What to Know About Staying Safe Around Bears

Medically Reviewed by Poonam Sachdev on June 28, 2022
5 min read

Seeing a bear can be exciting, and watching the wildlife may be one of the reasons you decided to venture into the wilderness. You should follow guidelines for safely viewing bears, though, to protect your safety and theirs. If you want to avoid seeing bears, there are also steps you can take to decrease your chances of accidentally running into one.

Bear attacks are rare, but they do happen. However, the bigger danger is to posed the bear, stemming from human behavior. Bears who lose their fear of humans have a shorter life expectancy than bears who are afraid of humans and eat only their natural diet. 

If you want to see bears in national parks or other wilderness areas, the best place to look is where they can find food. In the spring, you may find them in meadows digging up roots and grasses. In the fall, they might be among oak trees eating acorns. When you spot one, you should take precautions because, like all wild animals, they can be dangerous and unpredictable.

You're in their home, so observe the following etiquette when you're watching them: 

  • Use binoculars so you can see them without getting too close. 
  • Never approach a bear. If they know you're there, you're too close. 
  • Don't wander off marked trails if you're on one. 
  • Leave baby bears alone. The mother is nearby. Never get between a mother and her cubs. 
  • Don't bring your pets to areas where bears live.
  • Give a bear room to pass you, but never run from them. 
  • Don't feed the bears or leave your food out for them to find. 

If you'd rather not see a bear, you're in luck. Most bears will avoid you if they know you're around. If you're out hiking or camping, just make noise. Talk to your companions and pay attention to your environment. Try to make yourself noticeable if you're in an environment where bears are known to be or if you're in an area that's a good food source for them.

If a bear has noticed you and is paying attention to you, do the following to de-escalate the situation: 

  • Do not run away, since this can make the bear think you're prey.
  • Stay calm. 
  • Gather your group together and pick up any small children.
  • Talk to the bear calmly so it knows you're human. 
  • Back away slowly. 
  • If the bear starts to approach you, make yourself as big as possible by stretching your arms over your head and make loud noises. 
  • Keep bear spray on you and know how to use it. If a bear charges toward you, use the bear spray to deter it. 

There are three species of bears that live in North America, including black bears, brown bears and grizzly bears (which are the same species), and polar bears. Black bears are the most common and are found widely throughout the US. 

Brown bears mostly live along the southern coast of Alaska. These are the bears you see standing in rivers catching salmon. Grizzly bears are smaller than brown bears and live in the northern and interior parts of Alaska as well as in the northern Cascades and Rocky Mountains. 

Although the bear safety rhyme “If it’s brown, lay down. If it’s black, fight back. If it’s white, goodnight” sounds like good advice, you have to know why a bear is attacking you before you can decide the best way to respond.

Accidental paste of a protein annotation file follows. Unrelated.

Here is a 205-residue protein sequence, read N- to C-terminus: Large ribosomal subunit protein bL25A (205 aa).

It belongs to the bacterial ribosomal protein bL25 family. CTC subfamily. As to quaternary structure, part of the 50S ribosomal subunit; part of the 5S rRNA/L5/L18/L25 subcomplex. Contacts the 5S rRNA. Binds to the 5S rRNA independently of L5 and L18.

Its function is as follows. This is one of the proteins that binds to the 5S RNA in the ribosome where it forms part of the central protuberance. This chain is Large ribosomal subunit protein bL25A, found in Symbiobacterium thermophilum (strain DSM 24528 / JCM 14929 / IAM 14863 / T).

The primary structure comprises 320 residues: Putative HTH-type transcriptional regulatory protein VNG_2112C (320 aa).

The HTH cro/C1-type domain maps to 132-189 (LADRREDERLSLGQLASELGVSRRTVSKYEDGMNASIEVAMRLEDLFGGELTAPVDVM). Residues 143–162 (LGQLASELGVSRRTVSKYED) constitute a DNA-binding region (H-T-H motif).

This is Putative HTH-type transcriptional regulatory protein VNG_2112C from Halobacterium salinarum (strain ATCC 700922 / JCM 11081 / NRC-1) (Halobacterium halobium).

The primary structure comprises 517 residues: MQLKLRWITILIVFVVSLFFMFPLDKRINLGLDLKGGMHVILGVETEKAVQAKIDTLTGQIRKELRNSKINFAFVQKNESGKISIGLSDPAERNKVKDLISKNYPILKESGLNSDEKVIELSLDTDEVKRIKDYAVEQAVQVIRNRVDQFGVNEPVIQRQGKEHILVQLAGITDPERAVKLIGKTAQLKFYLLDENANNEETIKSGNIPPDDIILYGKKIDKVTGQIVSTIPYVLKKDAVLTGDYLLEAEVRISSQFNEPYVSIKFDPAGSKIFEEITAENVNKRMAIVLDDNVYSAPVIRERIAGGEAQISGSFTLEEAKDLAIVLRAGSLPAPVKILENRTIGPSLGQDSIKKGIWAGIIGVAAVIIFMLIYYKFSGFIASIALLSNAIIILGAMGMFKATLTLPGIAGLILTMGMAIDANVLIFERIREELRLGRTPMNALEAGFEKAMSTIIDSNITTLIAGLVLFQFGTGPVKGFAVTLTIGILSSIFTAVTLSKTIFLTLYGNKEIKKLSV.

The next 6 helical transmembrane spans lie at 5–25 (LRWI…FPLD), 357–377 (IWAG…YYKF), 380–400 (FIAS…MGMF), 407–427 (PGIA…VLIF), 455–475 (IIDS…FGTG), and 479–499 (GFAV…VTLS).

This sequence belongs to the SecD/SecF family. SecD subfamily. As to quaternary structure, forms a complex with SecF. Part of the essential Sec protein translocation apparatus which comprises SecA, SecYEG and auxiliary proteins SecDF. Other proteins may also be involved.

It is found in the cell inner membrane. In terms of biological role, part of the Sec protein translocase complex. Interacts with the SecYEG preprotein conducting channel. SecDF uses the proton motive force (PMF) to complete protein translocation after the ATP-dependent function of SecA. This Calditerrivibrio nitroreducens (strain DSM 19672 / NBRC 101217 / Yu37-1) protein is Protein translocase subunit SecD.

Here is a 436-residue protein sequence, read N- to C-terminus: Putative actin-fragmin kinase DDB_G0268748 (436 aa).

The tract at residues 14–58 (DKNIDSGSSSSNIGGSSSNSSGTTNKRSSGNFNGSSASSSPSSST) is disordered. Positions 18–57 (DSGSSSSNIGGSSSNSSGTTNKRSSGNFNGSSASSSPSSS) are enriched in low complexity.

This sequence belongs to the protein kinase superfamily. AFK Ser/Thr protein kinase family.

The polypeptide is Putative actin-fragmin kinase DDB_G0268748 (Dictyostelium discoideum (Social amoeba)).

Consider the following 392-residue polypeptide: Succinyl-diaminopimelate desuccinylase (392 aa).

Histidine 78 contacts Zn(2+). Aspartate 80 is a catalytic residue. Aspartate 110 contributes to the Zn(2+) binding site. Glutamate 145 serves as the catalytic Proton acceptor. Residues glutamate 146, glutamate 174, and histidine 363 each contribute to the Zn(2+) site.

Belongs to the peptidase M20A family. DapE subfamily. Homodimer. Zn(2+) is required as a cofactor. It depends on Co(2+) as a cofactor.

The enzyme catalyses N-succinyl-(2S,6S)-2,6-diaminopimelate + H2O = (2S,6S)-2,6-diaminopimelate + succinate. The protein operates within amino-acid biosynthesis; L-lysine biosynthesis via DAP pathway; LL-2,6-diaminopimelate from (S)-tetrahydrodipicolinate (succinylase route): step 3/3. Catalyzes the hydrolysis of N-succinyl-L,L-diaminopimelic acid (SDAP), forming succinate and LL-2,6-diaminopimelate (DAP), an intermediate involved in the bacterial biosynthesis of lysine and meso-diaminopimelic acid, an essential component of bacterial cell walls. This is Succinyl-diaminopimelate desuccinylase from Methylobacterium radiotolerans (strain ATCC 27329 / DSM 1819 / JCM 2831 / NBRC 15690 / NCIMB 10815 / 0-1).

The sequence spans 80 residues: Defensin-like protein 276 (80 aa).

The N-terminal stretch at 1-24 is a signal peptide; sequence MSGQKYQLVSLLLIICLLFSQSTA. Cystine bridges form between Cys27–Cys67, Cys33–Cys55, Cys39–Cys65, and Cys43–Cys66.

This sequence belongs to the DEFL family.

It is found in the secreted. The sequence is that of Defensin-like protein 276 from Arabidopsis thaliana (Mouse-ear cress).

When a bear is charging at you, it's usually for one of two reasons: 

Bluff charging. Bluff charges are the most common type of charges. A bear will bluff charge when it's trying to scare or intimidate you. Its head and ears will be facing forward and will be up. It will puff itself up to look bigger. It will move in big, bounding leaps toward you but will stop short or veer off at the last minute. It may make loud noises afterward. 

If you think a bluff charge is about to happen, make yourself big, wave your arms, and talk calmly to the bear. When the bear starts charging, stand your ground and stay calm. When the bear finishes charging, back away slowly while talking to the bear calmly. You want to let it know that you're human. 

Never run away when a bear is bluff charging since it may trigger an attack. However, you should be prepared to defend yourself in case the attack isn't a bluff and the bear turns aggressive. 

Aggressive charging. A bear who is aggressively charging is very dangerous. Signs of an impending aggressive charge include: 

  • Pounding front paws on the ground
  • Huffing
  • Yawning or clacking their teeth
  • Head down and ears pointed back
  • Running straight at you, full-speed

If you see these signs, prepare to defend yourself. This is where the bear safety rhyme has some merit. If a black bear attacks you, fight back. Don't play dead. Punch and kick at the bear's face. Use weapons such as rocks, sticks, or bear spray. 

If a brown bear attacks you, play dead. Don't fight back since that will make the attack worse. Cover your head with your hands and leave your backpack on to help protect yourself. Lie down flat on your stomach with your legs outspread and protect your head. As difficult as it may be, don't make any noise and be as still as possible. You want to convince the bear you're not a threat to it or its cubs. 

If the bear quits attacking you, continue to lie still for several minutes in case it's still in the area. Don't move until you're sure the bear is gone. 

If the bear continues to attack you, you may have no choice but to fight back. If you have to fight, fight it as hard as you can with any weapons you can find. 

Unlike brown and black bears, polar bears rarely bluff charge. If a polar bear is charging you, be ready to defend yourself and fight it off. Try to hit it in any sensitive areas such as the face, eyes, and nose.